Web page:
recommend me a distro

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iamclueless
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recommend me a distro

#1 Postby iamclueless » Sat Aug 25, 2012 6:03 pm

well i finally have some time to update my netbook

ive been running mepis 8 on my acer aspire one zg5 netbook

specs:
1.5 gb ram
120 gb hd
intel atom n270

it is currently dual booting mepis 8 and windows xp
i was super annoyed that i had to keep booting into th windows partition recently since i was travelling and many wifi networks were simply not agreeing with mepis 8

priorities for me
1)speed - whatever i change to, i do not want a slower system. getting faster would be great
2)must keep the windows xp partition and get along with it - there are some files/programs i have there that i need to keep
3)good wireless - i hate having to boot into windows so i can jump on a hotspot.
4)hibernation/sleep mode works well - the battery on this is pretty weak now, i get 40 mins max
5)a decent photo managment program - ive grown attached to digikam somewhat
6)skype friendly
7) for the most part works out of the box with the hardware

its basically used as a browsing, emailing, chat, travel machine at this point. with the occasional "work"

im considering:
antix because im familiar with older versions of it and liked it then -- and the community is hard to beat
crunchbang - heard lots of good things about it
linux mint - ive had positive experiences in the past, but dont know anything about the new stuff like MATE Cinnamon or whatever
linux mint debian - never used it but the mint tools on top of debian sounds good
zenwalk - ive used it in the past and always thought it was good and just got the job done... and it felt fast

thoughts? thanks

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Re: recommend me a distro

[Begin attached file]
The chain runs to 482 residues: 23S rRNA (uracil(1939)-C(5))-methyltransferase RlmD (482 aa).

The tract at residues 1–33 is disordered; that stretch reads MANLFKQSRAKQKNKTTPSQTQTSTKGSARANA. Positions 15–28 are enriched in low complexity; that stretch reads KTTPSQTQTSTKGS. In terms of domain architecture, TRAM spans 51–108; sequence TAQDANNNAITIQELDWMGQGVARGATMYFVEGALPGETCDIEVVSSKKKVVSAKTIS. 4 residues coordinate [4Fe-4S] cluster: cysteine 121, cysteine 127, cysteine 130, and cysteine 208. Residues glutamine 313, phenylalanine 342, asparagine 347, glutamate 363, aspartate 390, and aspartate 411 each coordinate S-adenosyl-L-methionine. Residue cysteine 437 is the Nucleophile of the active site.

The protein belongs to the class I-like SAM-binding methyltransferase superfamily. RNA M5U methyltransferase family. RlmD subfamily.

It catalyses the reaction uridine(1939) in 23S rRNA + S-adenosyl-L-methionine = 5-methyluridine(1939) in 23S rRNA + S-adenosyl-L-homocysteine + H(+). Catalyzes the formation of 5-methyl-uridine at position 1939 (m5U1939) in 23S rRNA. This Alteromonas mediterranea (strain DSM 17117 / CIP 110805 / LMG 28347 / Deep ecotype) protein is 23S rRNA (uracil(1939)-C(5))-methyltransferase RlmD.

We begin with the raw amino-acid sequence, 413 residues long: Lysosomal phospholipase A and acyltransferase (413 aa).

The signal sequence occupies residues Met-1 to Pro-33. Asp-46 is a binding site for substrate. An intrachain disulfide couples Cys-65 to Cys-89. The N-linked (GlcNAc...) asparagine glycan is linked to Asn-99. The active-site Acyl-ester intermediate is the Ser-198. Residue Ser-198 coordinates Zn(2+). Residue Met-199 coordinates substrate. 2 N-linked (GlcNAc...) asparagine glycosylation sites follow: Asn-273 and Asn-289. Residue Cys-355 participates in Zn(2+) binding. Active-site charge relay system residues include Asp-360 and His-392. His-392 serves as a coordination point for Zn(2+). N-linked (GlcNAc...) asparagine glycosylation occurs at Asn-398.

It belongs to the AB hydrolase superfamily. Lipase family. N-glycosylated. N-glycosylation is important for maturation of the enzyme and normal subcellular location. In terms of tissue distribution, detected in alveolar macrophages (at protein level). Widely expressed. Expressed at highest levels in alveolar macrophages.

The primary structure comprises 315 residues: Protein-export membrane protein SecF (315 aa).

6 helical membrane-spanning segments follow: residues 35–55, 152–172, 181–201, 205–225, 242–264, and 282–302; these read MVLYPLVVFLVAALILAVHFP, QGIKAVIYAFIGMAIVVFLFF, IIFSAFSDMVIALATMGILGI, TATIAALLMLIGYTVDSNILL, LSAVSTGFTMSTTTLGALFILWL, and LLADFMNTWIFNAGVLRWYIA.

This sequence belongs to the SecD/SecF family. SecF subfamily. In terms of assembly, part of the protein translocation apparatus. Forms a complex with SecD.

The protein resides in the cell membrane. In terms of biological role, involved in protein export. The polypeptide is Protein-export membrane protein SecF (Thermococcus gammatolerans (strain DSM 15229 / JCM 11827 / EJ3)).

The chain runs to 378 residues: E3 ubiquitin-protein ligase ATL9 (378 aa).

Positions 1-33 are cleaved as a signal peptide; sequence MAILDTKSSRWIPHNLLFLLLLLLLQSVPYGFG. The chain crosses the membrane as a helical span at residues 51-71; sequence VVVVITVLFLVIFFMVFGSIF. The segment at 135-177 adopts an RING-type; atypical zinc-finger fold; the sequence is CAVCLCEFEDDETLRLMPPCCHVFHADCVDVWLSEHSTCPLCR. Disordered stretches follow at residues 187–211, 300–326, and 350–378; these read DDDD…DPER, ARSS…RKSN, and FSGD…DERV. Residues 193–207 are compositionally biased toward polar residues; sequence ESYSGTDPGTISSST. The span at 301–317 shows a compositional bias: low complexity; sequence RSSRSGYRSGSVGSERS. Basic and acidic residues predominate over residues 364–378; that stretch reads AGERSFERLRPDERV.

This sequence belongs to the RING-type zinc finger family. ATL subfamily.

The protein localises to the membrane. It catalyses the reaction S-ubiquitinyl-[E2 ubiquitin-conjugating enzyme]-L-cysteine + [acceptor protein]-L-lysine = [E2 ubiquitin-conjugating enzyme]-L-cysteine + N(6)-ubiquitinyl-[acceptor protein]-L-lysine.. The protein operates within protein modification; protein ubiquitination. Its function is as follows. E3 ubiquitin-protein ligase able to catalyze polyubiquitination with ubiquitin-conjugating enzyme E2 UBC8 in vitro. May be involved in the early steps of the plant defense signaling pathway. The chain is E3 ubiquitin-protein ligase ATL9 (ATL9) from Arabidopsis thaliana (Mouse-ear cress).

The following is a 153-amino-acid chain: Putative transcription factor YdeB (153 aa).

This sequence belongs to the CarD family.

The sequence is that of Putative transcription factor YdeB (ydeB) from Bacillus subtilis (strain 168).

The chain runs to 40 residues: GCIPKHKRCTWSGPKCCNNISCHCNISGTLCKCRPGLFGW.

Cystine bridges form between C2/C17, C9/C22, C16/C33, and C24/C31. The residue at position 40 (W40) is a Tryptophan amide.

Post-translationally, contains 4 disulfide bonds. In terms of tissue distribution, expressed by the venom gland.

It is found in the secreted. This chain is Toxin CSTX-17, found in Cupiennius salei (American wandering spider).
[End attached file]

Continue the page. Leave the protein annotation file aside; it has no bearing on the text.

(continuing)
#2 Postby lucky9 » Sat Aug 25, 2012 7:05 pm

I have no experience with crunchbang but I've read that it's fast. As for the others outside of antiX, they should be similar in speed to Mepis 11.

I use antiX on my Acer One D-250 (2 GB/160 GB) with great effect. I use my NetBook as a portable computer in the fullest sense. At various hotspots from
the Library to McDonalds/Starbucks/Wendy's etc.
I use wicd and ceni (which is in the CR) with great effect for what you describe as your uses. I prefer ceni as it hasn't let me down. Ever. wicd will connect automatically most of the time once set up. ceni is manual only. At most to connect with ceni I may have to re-scan to find a connection.
I love the speed of antiX though Mepis 11 is quite usable on my machine.

The use of separate repositories for the ubuntu derivatives makes me want to try to stay away from them. Certain specialized versions (security, etc.) are pretty useful even so.
I've got an older copy of Mint debian so I won't comment on what's currently offered. But if they're doing as well as I've heard I'd put it in the same class as Mepis as to speed.

It doesn't take much to try antiX 12 and it may be just what you need. Plus it comes with two great forums.
Yes, even I am dishonest. Not in many ways, but in some. Forty-one, I think it is.
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JimC
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Re: recommend me a distro

#3 Postby JimC » Sat Aug 25, 2012 8:59 pm

Personally, I avoid Linux Mint Debian like the plague.